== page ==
Hate to admit it but I may need a trainer - The Horse Forum
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post #1 of 7 Old 03-11-2012, 12:15 PM Thread Starter
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Hate to admit it but I may need a trainer

I adore my new horse a Mft "Gus". This my first gaited horse.
He has 2 walks ANd a nice sitting trot. Then he goes into a pace gait. You can keep that one it is rough. He does the pace before going into the canter. I am not a pretty sight at that.
He is so dead broke I ride him with a light hackamore when my farrier came he says he had never seen a gaitef horse in a hackamore.
Where I live we don't. have alot of trainers that deal with gaited horses
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post #2 of 7 Old 03-11-2012, 12:18 PM Thread Starter
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Any suggestions would be appreciated.
Gus is going to beone of the besthorses I ever had.
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post #3 of 7 Old 03-11-2012, 12:24 PM
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Nothing to be ashamed about when enlisting the services of a trainer. I used to train horses and I still took horses to other trainers! I know of other trainers and top riders that hire out training. That is what good horsemen do. Your horse will be even better for you and also invest in some lessons for a truly spectacular horse riding experience. I have been riding for well over 40 years, I still go to my lessons & have a coach.
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post #4 of 7 Old 03-11-2012, 02:32 PM
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Maybe you should also post this in the "gaited" section of the forum. In the "horse breeds" section there is also a gaited section.

I have the same issue with my Fox Trotter. Except I sort of consider it a non-issue because she's 18 years old and I just trail ride for pleasure. So when she goes into a rough pace I just slow her up and don't worry about it.

But I have been trying to read up and learn all I can about gaited horses, and from what I understand they are typically in a hollow frame when they pace. So you need to work on a more collected frame. In a gaited horse this doesn't have to be very collected at all. Not like a dressage horse is collected. But at least level to slightly collected. Because to pace they are hollow in their back.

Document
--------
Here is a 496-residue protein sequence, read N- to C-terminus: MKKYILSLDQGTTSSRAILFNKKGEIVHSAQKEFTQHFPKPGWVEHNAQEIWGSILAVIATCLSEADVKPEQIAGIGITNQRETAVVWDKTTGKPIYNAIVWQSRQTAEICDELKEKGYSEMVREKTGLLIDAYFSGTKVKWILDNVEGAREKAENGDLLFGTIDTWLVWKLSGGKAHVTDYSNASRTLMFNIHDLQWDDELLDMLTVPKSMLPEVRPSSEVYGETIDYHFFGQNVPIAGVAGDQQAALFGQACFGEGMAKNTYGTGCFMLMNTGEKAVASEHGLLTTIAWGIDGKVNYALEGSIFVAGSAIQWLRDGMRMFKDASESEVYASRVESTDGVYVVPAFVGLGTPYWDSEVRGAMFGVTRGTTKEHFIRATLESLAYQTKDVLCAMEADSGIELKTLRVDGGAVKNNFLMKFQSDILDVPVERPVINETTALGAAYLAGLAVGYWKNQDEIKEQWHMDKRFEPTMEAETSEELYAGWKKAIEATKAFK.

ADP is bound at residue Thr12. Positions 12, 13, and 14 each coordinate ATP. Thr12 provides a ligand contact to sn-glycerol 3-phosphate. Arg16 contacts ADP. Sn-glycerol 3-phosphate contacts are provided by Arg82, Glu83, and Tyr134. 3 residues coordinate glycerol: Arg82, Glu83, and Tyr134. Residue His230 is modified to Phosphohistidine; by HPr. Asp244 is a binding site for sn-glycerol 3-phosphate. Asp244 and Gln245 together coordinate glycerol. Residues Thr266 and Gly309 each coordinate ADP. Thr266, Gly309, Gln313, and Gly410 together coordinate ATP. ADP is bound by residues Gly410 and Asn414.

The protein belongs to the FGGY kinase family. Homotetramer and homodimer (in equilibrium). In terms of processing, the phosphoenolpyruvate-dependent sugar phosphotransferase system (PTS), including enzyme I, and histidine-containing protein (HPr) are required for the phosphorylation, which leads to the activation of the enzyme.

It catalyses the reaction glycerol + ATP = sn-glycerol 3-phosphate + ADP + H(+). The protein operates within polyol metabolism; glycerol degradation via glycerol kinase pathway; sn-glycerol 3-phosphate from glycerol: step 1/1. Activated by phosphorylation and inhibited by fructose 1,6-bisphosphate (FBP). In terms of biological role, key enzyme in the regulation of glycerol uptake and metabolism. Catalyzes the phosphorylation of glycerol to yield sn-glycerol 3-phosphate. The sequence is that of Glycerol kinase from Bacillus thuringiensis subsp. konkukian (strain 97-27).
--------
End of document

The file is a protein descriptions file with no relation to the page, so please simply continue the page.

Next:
Another way to practice cantering is to canter up hills. This shifts their weight back on their hindquarters and discourages pacing. I get my best canters when I am on a slight incline.

Also, understand that a lot of gaited horses are never really trained to encourage the canter. There is a lot of focus put on the flat walk and intermediate gait and very little on cantering. So it's likely your horse hasn't had much cantering practice and the pace is what comes natural to him.

I tend to ride the flat walk the most often, followed by the fox trot and I do like to canter. But I pick my locations strategically if I can. And if I get the pace I slow down to get back out of it. Sometimes I have had luck pushing the horse forward out of a pace into a canter by squeezing my legs while taking contact with her mouth and rocking my body in a cantering motion. But that doesn't always work and I don't know if it is correct. But it sometimes gets her back into a canter.

Basically if you are pacing, your horse is too strung out and needs just a touch of collection. But I know exactly what you have going on there, mine does it too!

Last edited by trailhorserider; 03-11-2012 at 02:37 PM.
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post #5 of 7 Old 03-11-2012, 02:48 PM Thread Starter
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Thank you have been researching it. I found it amazing how different a fox trottrr is.
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post #6 of 7 Old 03-11-2012, 02:52 PM
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Originally Posted by dirtroadangel View Post
I found it amazing how different a fox trottrr is.
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In a good way! I enjoy the heck out of mine.
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post #7 of 7 Old 03-11-2012, 06:06 PM
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All of the gaited horses at my barn go in hackamores (11 of 40 horses). They've actually been slowly converting the rest of us into hackamore users too - I'm the newest convert (today!).

Do you think you need a trainer because of the pacing before cantering? It's going to depend on the horses training and your comfort level. A lot of gaited horses aren't ever allowed to trot/canter under saddle. Your horse may not have many miles/hours cantering under saddle and is still figuring it out in terms of what the cue means and balancing.

I certainly think that a trainer would help with this, but it's going to have to be a trainer that has experience with gaited horses.
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